ZEC bows to pressure from opposition parties over ballots


THE Zimbabwe Electoral Commission (Zec) has succumbed to pressure and will now allow political parties to observe the printing of ballot papers as demanded by opposition parties.

Addressing journalists yesterday, Zec chairperson Priscilla Chigumba said the decision to allow parties to observe the printing of ballot papers fell within their mandate and, hence, they decided to allow parties to be part of.

She, however, refused to grant another request for political parties to be involved in the procurement of the ballot papers.

Opposition parties have demanded electoral reforms that allow them to be involved in the procurement of the ballot papers and also oversee their printing as a measure to promote transparency.

“We have taken a decision as a commission that we will certainly do that and that is something within our purview, our mandate, our discretion,” Chigumba said.

“We have already exercised our discretion in favour of allowing that to happen and all that is left is for us to engage all the stakeholders and not just the political parties and work out the modalities for doing that.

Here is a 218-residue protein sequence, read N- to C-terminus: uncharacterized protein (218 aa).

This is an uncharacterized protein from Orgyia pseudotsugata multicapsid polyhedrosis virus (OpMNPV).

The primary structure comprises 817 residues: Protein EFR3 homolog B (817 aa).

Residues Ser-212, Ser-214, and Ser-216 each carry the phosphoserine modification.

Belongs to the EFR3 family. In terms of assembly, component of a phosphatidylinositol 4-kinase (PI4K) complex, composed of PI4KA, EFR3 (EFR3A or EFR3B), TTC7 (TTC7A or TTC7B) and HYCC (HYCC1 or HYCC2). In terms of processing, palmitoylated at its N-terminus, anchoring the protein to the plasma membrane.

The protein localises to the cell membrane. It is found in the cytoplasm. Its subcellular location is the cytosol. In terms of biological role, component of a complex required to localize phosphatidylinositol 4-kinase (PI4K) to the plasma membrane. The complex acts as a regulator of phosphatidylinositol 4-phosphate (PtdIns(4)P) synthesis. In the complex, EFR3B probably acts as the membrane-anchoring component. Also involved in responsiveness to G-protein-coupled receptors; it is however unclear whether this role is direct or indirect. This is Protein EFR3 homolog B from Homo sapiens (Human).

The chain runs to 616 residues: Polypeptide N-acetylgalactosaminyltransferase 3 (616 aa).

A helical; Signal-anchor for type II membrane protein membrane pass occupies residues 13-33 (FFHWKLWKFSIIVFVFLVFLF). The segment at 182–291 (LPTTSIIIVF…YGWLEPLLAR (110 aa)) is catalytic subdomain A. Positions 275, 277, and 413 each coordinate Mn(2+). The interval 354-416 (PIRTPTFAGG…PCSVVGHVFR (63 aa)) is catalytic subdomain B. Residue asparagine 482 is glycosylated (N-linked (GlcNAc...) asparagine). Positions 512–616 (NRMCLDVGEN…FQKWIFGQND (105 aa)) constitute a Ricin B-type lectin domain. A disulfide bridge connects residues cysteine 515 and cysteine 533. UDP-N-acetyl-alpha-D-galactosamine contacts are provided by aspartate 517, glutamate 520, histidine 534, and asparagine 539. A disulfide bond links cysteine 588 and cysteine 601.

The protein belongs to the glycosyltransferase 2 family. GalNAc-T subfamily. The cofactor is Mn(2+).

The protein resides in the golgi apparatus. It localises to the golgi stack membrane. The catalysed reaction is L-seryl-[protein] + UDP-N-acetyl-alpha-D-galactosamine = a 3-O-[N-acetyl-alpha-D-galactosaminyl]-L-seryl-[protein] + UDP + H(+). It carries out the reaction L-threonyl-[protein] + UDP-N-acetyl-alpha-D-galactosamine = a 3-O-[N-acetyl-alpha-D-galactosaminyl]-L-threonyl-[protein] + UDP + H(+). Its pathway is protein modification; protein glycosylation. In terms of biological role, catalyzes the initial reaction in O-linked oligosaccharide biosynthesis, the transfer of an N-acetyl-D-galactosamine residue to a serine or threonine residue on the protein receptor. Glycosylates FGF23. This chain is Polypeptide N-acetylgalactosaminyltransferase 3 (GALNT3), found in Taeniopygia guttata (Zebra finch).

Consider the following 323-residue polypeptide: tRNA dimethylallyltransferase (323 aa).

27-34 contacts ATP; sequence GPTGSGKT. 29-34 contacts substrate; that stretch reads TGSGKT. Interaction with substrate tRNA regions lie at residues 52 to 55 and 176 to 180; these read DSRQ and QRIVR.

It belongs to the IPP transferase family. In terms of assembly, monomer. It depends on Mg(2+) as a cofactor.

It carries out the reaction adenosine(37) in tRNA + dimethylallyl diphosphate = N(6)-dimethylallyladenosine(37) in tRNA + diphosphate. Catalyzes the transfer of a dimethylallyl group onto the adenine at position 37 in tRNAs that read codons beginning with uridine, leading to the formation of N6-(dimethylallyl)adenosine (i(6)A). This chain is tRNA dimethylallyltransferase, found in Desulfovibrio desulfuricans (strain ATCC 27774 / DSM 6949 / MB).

“We said, as a commission, that we can do because we don’t need legislative framework, but with regards to procurement, there is existing legislation framework in place, which we must follow unless and until the legislative framework is changed.”

On procurement, Chigumba said the matter had to be taken to lawmakers and make it part of policy.

“This is an issue for the legislature to decide. It is not an issue where Zec has a mandate to change the law with regards to a demand made by one political party,” she said.

“It is my considered view that the political party involved must take those views to Parliament and try to get them part of the law. What we have said, as Zec, is that we simply follow the law and guided by the present law.”

The inspection of the provisional voters’ roll begins today and ends on May 29.

Chigumba said voters must check if their details were correctly captured so anomalies can be corrected.

Of the 5,4 million registrants, Chigumba said there are 11 018 registrants on the exclusion list, a list of registrants who could not be on the provisional voters’ roll for various reasons such as multiple registrations and sharing of the same ID number, among others.

– NewsDay

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